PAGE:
Simply plug one Powerline AC2000 MIMO (up to 2000Mbps or 250MB per second) into a 240V power socket near the router, connect it to the router via an Ethernet cable and plug the other Powerline adapter in near the television and connect it to the supplied Ethernet hub and then you can stream content to any device (Blu-ray, set top box, games console, NAS) connected to the hub. It is far more reliable than Wi-Fi, especially where there are heavy users in the same home.

Note: Streaming a 1080p HD movie uses about 5GB per hour. Streaming a 4K movie takes about 20-30GB per hour. The caveat here is that the Internet connection needs to be able to handle at least 25Mbps for compressed HEVC.265 4K and at least 50Mbps for Dolby Vision and HDR content. See Lifewire article here.

Q. What about the newer Wi-Fi AD and AX standards?

Two issues. First, the AD relies on the 60GHz spectrum (that is 12 times higher frequency than 5GHz) which has very high speed (up to 7Gbps) but only over very short distance – it can be interrupted by the signal passing through something as simple as a vase of flowers, so it’s really only for line-of-sight, and certainly within the same room, applications only.

Second, there are few, if any AD endpoint devices to use the speed anyway.

D-Link’s thinking is that AD is a stopgap measure on the way to AX so we may skip AD altogether and go straight to AX – that means for the next five years or so AC will still rule.

AX works with 2.4 and 5GHz as well in the unlicensed 2.4GHz band, it makes use of MIMO/MU-MIMO and uses a new Orthogonal Frequency-Division Multiple Access (OFDMA) to achieve up to 10Gbps speed. It is due for release in 2019 so AD is not really the way to go. It is also compatible with AC and will give these devices a speed boost through more effective spectrum usage. It is the logical successor to AC.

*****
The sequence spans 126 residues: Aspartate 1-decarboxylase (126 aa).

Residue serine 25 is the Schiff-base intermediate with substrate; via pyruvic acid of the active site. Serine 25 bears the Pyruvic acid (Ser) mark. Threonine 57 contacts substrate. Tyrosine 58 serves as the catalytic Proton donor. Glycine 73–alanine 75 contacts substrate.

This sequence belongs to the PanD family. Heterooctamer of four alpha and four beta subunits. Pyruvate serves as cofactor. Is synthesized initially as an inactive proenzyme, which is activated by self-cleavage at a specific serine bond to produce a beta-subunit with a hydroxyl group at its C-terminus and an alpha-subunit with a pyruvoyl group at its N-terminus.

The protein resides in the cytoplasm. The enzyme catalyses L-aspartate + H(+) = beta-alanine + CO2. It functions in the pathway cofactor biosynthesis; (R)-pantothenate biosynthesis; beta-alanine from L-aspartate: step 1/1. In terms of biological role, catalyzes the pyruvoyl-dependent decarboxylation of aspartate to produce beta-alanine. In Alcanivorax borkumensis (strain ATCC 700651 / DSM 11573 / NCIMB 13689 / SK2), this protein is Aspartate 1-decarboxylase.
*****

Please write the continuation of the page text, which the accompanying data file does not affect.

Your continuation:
Q. What about Internet of Things (IoT) and router security from hacks and bots?

Protection of the home network and all things connected to it is a priority. A properly configured router stops most of the attacks but there are persistent bots out there that keep hammering away.

All I can say is watch this space to see D-Link’s take on preventing Internet nasties compromising the home network. It’s something we take very seriously indeed.

Q. D-Link was in the news recently for some router and camera vulnerabilities – what is the status of that?

Almost every router and security camera maker has been in the news for similar vulnerabilities – no excuse, of course, and we continue to take security as our number one priority. It is a fact of life that cyber hackers are getting smarter, that routers and security cameras, all IoT devices, present great opportunities to become part of DDoS Mirai botnets etc.